Dela lives in a world of Golden stories.
The Family of Light were essential to her. They were greater than her. Even if not currently enfleshed, they could still be relied upon.
Dela sought them in her withdrawing room, where they could always be found in her books of plays and poems, and visualized in the reproductions of court portraits which lined the walls. The withdrawing room was the one place where Dela could worship greater powers of good, instead of representing them for Dee Manor. The room had no windows. She looked out, instead, through the poetic histories preserved forever in her books, and the eyes of the Emperor's dead ancestors gazing benignly down with fragile, perfect beauty. Some of Dela's courtly relatives felt it was tawdry to hang reproductions no matter how renowned the originals. Original works, these cousins said, had greater powers. But taking the portraits with her when she left court was out of the question, and it was these pictures that Dela needed. Pictures to match the stories which nourished her so far away in time and space from her days at the court of the Golden Emperor.
There was sweet Lellalee, who died for love of common folk; and brave Fritan, so noble that even his Vrellish enemy could not bear to take his bright life on the challenge floor; and Demlara, who ruled wisely during the Golden Age; and Fahandlin the poet who wept for the smallest pains. All were as beautiful inside as they were to gaze upon; Souls of Light, as finely made as china dolls; inspiring goodness in the world by being too good to endure transgressions and too glorious to risk offending.
Except, if Ril was right, the world had failed them for the last time and none would ever suffer themselves, again, to be reborn. The Family of Light had abandoned Demora, driven from it by its fall from grace over the centuries since the Golden Emperor had ruled not only Demora but all of Sevildom.
Lying full-length on her divan, Dela closed her eyes and clutched her favorite book of poems, searching her memory for proof that Ril had to be mistaken, just this once.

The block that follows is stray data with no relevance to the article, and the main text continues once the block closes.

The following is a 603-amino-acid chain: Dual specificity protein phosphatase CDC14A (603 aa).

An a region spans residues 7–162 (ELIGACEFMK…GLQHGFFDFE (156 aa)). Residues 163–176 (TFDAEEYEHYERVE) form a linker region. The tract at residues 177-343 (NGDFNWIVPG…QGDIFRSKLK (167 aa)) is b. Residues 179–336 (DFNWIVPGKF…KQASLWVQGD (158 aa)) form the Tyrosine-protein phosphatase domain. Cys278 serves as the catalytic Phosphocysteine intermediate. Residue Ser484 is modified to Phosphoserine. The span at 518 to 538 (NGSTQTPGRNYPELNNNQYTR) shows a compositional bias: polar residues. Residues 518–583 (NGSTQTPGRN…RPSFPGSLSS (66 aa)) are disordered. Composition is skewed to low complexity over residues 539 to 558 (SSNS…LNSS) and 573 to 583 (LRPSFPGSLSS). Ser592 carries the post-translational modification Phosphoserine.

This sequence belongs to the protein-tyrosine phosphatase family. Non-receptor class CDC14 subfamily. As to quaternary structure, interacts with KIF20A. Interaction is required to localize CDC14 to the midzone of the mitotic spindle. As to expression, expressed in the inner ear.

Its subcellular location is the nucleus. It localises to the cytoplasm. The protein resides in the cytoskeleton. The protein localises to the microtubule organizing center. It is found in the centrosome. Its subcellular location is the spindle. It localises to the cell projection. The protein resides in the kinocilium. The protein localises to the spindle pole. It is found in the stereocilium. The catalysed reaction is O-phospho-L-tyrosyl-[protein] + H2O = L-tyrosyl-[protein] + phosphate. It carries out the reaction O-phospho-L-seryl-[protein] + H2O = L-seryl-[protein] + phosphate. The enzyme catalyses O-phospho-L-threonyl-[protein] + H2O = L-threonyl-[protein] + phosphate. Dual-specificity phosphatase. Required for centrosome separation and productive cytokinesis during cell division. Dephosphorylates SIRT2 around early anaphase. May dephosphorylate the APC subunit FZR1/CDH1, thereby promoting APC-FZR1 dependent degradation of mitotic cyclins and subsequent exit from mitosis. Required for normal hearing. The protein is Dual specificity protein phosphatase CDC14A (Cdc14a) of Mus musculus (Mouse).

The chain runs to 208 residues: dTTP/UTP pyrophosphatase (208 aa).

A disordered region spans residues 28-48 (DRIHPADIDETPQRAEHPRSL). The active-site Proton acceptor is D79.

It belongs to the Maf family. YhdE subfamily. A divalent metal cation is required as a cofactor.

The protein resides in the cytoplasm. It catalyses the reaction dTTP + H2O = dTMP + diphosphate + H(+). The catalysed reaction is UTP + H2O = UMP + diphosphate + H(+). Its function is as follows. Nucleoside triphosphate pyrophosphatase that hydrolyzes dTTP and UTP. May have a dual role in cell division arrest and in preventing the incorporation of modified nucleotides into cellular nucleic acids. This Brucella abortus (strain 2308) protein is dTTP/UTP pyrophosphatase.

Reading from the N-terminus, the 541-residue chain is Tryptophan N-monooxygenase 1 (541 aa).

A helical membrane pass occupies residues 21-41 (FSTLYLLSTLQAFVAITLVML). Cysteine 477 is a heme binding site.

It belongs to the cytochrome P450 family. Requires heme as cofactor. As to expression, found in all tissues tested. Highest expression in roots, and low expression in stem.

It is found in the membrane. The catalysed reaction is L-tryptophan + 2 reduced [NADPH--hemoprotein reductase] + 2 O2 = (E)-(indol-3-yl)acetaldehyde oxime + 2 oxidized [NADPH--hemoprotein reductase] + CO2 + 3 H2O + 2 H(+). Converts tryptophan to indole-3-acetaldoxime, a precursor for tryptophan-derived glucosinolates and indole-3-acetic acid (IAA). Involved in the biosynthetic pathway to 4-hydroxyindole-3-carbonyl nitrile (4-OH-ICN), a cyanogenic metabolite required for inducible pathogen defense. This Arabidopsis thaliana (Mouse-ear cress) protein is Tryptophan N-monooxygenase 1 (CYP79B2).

"Do not grieve," Lellalee had told her contrite worshippers, "for I have done some good, and that's enough." Demlara had promised, "Light returns when evil tires of its broken toys." Fritan said, "Keep faith, and faith will keep you." "Beauty pol?" laughed frail Fahandlin, "look up, it fills the sky! What is more rel or more beautiful, than the stars!"
There had to be strength left in Demora's Golden wisdom. It had to be there still, disguised. In this room, at least, Dela was not alone. In this room she had the courage to be Golden in a world busy forgetting how to understand what it admired.
She sniffled her way through half a dozen handkerchiefs before she settled down to rest on her divan, gazing at the familiar room. The walls were pale pink, the divan rose, and vases were filled with fresh flowers. Here she kept books she had memorized and the music box her mother gave her when she came to Dee Manor, twenty-two years ago, as Chandad Dee's bride
Chandad had been so dashing, even though he was merely a Highlord, and she was proud to be received like an empress. But Chandad was really only greedy, and her Golden powers inadequate to curb his straying eye once she failed to give Dee the highborn heir that, above all else, it wanted of her. All in all not a story of legend after all. Chandad was always somewhere else, pursuing other interests so far removed from her she barely knew what they might be, nor much cared.